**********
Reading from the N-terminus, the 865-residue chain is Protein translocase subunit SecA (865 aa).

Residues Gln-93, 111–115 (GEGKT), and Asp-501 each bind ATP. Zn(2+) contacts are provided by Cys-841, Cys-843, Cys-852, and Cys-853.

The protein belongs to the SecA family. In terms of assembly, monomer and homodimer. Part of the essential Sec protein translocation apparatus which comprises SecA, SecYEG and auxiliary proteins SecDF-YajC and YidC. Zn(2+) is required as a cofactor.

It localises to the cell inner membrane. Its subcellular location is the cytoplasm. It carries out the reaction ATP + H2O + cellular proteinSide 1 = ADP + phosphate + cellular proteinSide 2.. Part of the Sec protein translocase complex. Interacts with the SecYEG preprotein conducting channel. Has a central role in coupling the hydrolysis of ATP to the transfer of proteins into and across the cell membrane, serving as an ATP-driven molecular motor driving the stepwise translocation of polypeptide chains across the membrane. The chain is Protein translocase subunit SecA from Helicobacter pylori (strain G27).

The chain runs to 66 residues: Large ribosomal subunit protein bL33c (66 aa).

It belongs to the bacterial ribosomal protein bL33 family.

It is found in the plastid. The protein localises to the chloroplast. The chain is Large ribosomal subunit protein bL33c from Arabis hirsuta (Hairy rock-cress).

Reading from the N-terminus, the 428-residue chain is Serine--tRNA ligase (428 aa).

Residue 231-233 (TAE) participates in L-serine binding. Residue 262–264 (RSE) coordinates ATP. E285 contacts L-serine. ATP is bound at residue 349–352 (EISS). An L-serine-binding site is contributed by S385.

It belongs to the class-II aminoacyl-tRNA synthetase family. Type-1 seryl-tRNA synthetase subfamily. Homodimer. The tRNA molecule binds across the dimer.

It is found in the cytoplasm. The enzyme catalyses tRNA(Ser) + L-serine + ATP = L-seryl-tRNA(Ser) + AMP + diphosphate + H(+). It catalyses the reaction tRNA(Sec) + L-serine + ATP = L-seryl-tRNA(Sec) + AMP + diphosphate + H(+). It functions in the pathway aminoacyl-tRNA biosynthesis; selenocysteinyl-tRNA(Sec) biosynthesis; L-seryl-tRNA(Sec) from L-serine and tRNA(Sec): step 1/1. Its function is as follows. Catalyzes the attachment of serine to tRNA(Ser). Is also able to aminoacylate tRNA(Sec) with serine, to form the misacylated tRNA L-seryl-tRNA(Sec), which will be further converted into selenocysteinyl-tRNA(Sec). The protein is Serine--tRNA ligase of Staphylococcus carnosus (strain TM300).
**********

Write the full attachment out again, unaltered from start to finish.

Reading from the N-terminus, the 865-residue chain is Protein translocase subunit SecA (865 aa).

Residues Gln-93, 111–115 (GEGKT), and Asp-501 each bind ATP. Zn(2+) contacts are provided by Cys-841, Cys-843, Cys-852, and Cys-853.

The protein belongs to the SecA family. In terms of assembly, monomer and homodimer. Part of the essential Sec protein translocation apparatus which comprises SecA, SecYEG and auxiliary proteins SecDF-YajC and YidC. Zn(2+) is required as a cofactor.

It localises to the cell inner membrane. Its subcellular location is the cytoplasm. It carries out the reaction ATP + H2O + cellular proteinSide 1 = ADP + phosphate + cellular proteinSide 2.. Part of the Sec protein translocase complex. Interacts with the SecYEG preprotein conducting channel. Has a central role in coupling the hydrolysis of ATP to the transfer of proteins into and across the cell membrane, serving as an ATP-driven molecular motor driving the stepwise translocation of polypeptide chains across the membrane. The chain is Protein translocase subunit SecA from Helicobacter pylori (strain G27).

The chain runs to 66 residues: Large ribosomal subunit protein bL33c (66 aa).

It belongs to the bacterial ribosomal protein bL33 family.

It is found in the plastid. The protein localises to the chloroplast. The chain is Large ribosomal subunit protein bL33c from Arabis hirsuta (Hairy rock-cress).

Reading from the N-terminus, the 428-residue chain is Serine--tRNA ligase (428 aa).

Residue 231-233 (TAE) participates in L-serine binding. Residue 262–264 (RSE) coordinates ATP. E285 contacts L-serine. ATP is bound at residue 349–352 (EISS). An L-serine-binding site is contributed by S385.

It belongs to the class-II aminoacyl-tRNA synthetase family. Type-1 seryl-tRNA synthetase subfamily. Homodimer. The tRNA molecule binds across the dimer.

It is found in the cytoplasm. The enzyme catalyses tRNA(Ser) + L-serine + ATP = L-seryl-tRNA(Ser) + AMP + diphosphate + H(+). It catalyses the reaction tRNA(Sec) + L-serine + ATP = L-seryl-tRNA(Sec) + AMP + diphosphate + H(+). It functions in the pathway aminoacyl-tRNA biosynthesis; selenocysteinyl-tRNA(Sec) biosynthesis; L-seryl-tRNA(Sec) from L-serine and tRNA(Sec): step 1/1. Its function is as follows. Catalyzes the attachment of serine to tRNA(Ser). Is also able to aminoacylate tRNA(Sec) with serine, to form the misacylated tRNA L-seryl-tRNA(Sec), which will be further converted into selenocysteinyl-tRNA(Sec). The protein is Serine--tRNA ligase of Staphylococcus carnosus (strain TM300).